Septorhinoplasty With Spreader Grafts Enhances Perceived Voice Quality Without Affecting Acoustic Characteristics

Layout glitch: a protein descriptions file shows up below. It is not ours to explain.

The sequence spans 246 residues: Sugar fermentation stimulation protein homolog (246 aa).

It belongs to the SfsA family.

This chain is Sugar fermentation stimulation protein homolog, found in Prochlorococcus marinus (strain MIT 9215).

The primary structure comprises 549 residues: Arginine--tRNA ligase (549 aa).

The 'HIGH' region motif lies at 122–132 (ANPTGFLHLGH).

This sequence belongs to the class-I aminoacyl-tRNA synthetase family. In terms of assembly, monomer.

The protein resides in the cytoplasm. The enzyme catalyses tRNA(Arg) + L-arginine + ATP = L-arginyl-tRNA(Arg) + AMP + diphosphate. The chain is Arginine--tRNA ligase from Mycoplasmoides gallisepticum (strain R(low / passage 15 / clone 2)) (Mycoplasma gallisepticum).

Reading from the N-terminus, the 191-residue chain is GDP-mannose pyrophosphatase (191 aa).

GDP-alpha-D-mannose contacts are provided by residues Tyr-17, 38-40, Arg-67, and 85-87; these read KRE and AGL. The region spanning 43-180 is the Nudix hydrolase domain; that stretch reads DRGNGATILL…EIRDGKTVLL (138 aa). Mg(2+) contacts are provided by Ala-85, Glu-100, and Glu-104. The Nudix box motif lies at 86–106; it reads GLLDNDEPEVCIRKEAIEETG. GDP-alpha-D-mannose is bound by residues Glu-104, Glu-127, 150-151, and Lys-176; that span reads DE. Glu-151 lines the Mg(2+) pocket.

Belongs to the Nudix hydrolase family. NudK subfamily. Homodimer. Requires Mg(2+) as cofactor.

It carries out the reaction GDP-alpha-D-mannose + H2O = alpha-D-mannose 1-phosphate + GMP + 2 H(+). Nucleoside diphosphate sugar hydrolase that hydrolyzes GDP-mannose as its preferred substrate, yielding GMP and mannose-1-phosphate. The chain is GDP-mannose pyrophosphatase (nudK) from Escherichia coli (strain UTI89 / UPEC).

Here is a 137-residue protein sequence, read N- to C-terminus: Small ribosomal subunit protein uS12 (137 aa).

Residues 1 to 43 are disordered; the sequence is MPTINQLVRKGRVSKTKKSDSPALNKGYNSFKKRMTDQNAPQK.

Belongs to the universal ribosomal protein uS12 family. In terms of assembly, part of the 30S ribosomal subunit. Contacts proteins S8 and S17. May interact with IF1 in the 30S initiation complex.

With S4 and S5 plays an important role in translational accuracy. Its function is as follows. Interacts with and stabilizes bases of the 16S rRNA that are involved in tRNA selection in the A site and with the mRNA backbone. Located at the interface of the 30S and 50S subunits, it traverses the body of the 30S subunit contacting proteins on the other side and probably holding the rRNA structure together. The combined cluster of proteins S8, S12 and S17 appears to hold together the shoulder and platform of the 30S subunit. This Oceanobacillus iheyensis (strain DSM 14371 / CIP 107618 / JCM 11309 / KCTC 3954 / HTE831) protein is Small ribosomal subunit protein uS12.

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Objective. To identify the effect of septorhinoplasty with spreader grafts on patients' perception of voice and to measure formant frequencies that may be responsible for perceived changes in voice quality. Methods. A total of 20 patients who underwent septorhinoplasty and had spreader grafts placed during the operations were included. All subjects were tested within the week before surgery and 1-3 months postoperatively by means of perceptual assessment (Voice Handicap Index-10 [VHI-10] and self-assessment of hypo/hypernasality), acoustic analysis, and formant frequency analysis. Results. The mean of VHI-10 score was decreased from 9.44 +/- 6.1 to 5.1 +/- 3.94 postoperatively (P = 0.03). Fifteen patients (75%) perceived their voices to be hyponasal before surgery, but only three perceived the hyponasality to persist after surgery (P < 0.001). No patient perceived the voice to be hypernasal either before or after surgery. Fifteen patients (75%) perceived their overall voice quality to be improved, whereas five patients perceived no change. None of the patients perceived their voice to be worse after surgery. There were no significant differences between pre- and post-operative acoustic analysis and formant frequency analysis (P > 0.05). Conclusion. Septorhinoplasty with spreader grafts significantly improved patients' perception of voice; however, acoustic analysis and formant frequency analysis of nasalized vowels did not reveal any significant differences after the operation.